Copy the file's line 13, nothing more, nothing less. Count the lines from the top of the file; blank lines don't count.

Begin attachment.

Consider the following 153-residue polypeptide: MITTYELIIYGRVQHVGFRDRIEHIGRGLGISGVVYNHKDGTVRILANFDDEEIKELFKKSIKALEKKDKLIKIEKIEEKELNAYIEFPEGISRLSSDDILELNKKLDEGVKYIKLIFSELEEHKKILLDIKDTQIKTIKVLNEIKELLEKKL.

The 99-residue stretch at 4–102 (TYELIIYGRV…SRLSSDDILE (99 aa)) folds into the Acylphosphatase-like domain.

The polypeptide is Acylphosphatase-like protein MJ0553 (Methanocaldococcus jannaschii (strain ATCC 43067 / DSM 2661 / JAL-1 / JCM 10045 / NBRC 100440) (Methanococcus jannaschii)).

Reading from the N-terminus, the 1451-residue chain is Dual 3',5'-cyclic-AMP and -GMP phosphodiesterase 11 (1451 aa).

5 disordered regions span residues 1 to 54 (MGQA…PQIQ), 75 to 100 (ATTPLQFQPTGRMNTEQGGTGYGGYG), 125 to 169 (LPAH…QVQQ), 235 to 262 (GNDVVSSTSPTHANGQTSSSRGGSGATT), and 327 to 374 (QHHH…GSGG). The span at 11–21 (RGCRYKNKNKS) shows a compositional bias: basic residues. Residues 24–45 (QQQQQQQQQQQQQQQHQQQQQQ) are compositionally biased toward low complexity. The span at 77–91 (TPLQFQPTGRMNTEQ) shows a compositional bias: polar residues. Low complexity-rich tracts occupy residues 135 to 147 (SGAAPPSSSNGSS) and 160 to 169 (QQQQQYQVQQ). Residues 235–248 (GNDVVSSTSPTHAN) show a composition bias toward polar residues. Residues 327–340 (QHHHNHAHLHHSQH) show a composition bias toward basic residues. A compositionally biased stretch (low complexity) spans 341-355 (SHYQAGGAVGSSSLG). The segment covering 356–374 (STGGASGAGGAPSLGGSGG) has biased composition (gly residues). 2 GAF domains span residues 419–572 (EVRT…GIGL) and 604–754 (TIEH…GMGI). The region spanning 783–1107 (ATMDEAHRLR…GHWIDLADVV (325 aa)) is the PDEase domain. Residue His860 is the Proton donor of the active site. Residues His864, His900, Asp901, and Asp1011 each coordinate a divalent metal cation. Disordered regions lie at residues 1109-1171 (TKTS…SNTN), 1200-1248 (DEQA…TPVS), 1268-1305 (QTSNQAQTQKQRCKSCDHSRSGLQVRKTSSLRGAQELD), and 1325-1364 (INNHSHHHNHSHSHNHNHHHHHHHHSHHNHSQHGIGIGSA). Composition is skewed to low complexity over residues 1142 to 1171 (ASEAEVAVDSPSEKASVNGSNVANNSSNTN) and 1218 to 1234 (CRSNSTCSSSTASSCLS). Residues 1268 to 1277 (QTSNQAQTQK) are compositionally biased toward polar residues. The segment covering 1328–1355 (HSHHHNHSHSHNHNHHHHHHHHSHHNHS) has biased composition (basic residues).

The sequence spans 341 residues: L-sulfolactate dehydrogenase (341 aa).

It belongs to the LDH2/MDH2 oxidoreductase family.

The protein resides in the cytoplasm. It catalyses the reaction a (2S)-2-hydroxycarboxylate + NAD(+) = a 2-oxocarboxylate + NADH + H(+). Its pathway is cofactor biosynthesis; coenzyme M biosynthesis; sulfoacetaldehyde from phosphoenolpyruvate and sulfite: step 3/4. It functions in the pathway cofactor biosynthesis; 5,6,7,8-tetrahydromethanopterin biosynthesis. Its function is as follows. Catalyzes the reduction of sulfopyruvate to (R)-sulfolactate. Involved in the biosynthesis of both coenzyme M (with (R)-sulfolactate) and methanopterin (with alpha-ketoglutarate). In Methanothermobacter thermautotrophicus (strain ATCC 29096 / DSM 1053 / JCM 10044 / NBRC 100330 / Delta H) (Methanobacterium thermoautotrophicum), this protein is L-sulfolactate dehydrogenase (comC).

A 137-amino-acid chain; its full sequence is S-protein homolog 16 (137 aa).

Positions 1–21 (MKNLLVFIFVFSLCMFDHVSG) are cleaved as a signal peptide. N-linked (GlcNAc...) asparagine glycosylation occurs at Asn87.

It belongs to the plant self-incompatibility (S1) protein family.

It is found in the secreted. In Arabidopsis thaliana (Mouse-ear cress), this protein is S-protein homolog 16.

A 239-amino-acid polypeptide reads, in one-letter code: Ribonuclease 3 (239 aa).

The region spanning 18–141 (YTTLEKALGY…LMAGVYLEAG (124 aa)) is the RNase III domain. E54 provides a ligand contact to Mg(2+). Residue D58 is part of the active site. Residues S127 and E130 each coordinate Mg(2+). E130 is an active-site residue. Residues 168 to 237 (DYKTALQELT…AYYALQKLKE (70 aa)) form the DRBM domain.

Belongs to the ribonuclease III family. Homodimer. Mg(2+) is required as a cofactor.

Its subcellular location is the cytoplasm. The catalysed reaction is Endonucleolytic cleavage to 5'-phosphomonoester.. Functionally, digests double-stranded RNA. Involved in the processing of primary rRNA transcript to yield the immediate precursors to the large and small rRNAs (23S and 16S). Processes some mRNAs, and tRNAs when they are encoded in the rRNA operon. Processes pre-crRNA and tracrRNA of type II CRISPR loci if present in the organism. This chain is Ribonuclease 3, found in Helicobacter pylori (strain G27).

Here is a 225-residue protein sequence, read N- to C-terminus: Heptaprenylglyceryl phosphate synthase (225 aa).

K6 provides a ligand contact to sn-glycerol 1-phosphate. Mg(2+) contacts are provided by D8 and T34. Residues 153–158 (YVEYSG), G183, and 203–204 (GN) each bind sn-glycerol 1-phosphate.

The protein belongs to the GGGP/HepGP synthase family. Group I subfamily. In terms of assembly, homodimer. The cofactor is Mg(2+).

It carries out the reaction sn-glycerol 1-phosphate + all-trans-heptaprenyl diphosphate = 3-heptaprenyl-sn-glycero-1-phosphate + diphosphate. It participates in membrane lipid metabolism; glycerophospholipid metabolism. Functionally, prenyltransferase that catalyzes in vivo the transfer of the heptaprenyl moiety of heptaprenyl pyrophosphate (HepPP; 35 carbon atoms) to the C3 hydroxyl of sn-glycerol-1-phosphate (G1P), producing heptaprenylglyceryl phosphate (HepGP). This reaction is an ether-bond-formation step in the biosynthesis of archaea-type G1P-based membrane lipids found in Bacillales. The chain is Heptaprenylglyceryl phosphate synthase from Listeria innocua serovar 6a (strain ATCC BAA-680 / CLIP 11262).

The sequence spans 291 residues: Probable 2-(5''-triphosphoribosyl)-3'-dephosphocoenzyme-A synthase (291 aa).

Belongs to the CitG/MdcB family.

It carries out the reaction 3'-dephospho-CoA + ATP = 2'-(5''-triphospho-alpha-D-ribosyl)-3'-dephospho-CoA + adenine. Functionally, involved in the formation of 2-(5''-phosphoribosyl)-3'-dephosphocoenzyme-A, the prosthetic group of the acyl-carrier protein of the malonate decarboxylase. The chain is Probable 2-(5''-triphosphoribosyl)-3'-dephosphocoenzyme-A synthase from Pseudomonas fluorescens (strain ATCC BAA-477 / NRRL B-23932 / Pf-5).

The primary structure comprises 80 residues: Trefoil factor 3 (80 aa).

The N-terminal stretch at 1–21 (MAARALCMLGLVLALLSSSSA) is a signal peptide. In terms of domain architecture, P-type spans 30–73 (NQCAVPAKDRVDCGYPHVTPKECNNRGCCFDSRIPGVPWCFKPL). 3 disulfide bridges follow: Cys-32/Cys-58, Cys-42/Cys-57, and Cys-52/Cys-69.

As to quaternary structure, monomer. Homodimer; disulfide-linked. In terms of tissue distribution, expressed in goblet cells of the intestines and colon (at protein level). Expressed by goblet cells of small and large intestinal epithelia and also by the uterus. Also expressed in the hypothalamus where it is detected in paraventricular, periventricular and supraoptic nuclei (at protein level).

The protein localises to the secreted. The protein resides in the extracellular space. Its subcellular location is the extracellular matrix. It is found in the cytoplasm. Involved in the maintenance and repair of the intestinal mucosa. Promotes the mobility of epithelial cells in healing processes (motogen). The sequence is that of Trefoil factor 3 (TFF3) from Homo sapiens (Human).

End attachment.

A 239-amino-acid polypeptide reads, in one-letter code: Ribonuclease 3 (239 aa).